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October 6, 2007
Today's eMo is the usual sermon preparation eMo, without the ERD piece that usually accompanies it. I regret the omission; I ran out of both time and power. As with all the eMos, preachers and teachers are welcome to borrow, with the usual attribution, No further permission is necessary.


Do you thank the slave for doing what was commanded?
-- Luke 17:9

Let us leave aside for another time the obvious fact that this passage assumes an acceptance of slavery which we reject -- other than to note, as we pass it by, that you can't just lift stuff out of the Bible and expect to "follow" it.

The passage assumes a system of slavery, but isn't really about that -- it's about duty. Duty -- the word is seldom even heard today. That there might be obligations on us that we didn't think up is shocking to people as committed to ourselves and our own happiness as we have become. We have lived long in the luxury of self-determination, and many of us have come to believe passionately that we should never have to do anything we don't want to do. We have come to think that freedom means each individual doing what he pleases, period. That society might have the right to ask something of us seems outrageous to many of us.

We are so convinced that one's own immediate good is one's only possible motivator that we immediately suspect anyone who presents herself as wanting to serve. What's her real angle? we ask, our heads tilted to one side as we listen. What's she getting out of this?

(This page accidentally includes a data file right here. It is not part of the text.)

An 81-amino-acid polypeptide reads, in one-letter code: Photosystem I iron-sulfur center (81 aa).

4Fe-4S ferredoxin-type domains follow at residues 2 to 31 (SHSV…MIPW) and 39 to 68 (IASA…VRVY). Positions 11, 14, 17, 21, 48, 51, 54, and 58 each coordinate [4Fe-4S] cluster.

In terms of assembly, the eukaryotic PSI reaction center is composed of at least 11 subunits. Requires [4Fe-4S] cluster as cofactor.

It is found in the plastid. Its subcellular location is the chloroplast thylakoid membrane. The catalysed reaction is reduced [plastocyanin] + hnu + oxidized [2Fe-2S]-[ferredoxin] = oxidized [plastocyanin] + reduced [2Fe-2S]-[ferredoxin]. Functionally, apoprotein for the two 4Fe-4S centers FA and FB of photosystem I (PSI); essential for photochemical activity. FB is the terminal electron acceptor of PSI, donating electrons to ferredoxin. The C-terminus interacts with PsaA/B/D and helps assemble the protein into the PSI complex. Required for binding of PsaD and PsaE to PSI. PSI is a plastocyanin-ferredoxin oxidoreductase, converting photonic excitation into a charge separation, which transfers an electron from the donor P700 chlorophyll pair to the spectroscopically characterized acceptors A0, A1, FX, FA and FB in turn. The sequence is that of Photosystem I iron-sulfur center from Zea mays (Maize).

This past week saw the airing of Ken Burns' ambitious television documentary called, simply, The War. Millions of ordinary people were drafted into military service. Thousands of conscientious objectors fulfilled their obligation to serve in other ways, worked in mental hospitals, prisons, TB sanitaria. Millions of people went to work in essential services throughout the country. The mobilization of the country was total; even children went door to door collecting tin foil, rags, paper, used cooking oil.

The documentary did not glorify the war. War is about killing. Much of what we saw on our televisions was terrible to see, and errors of judgment and conscience abounded in that enormous enterprise, in the same strength that they abound in all human projects. But it was obvious in watching it that awareness of having a duty to something larger than oneself was an active one in those days fifty years ago. Everyone felt it. Almost everyone rose to it. Millions died for it, some in acts of courage that saved the lives of others while sacrificing their own.

Jesus' words suggest that the concept of duty was a godly one to him. Doing one's duty was not just an option for those who want to be especially saintly, but something everyone has -- we don't get extra points for doing what we were supposed to do. It's assumed we'll do that much.

The performance of our duty is our admission price, what we owe for the privilege of living in this world. And those to whom much is given have a higher duty -- we can afford more. Since all of us have a duty laid on us, of whatever size, it would serve us well to get used to the idea that one exists -- sooner than later, so as not to waste needed energy and wit fighting to be let off the hook of our obligation.

Pentecost 19, Proper 22, Year C
Lamentations 1:1-6 or 3:19-26* Psalm 137 or Habakkuk 1:1-4,2:1-4 * Psalm 37:1-10* 2 Timothy 1:1-14 * Luke 17:5-10
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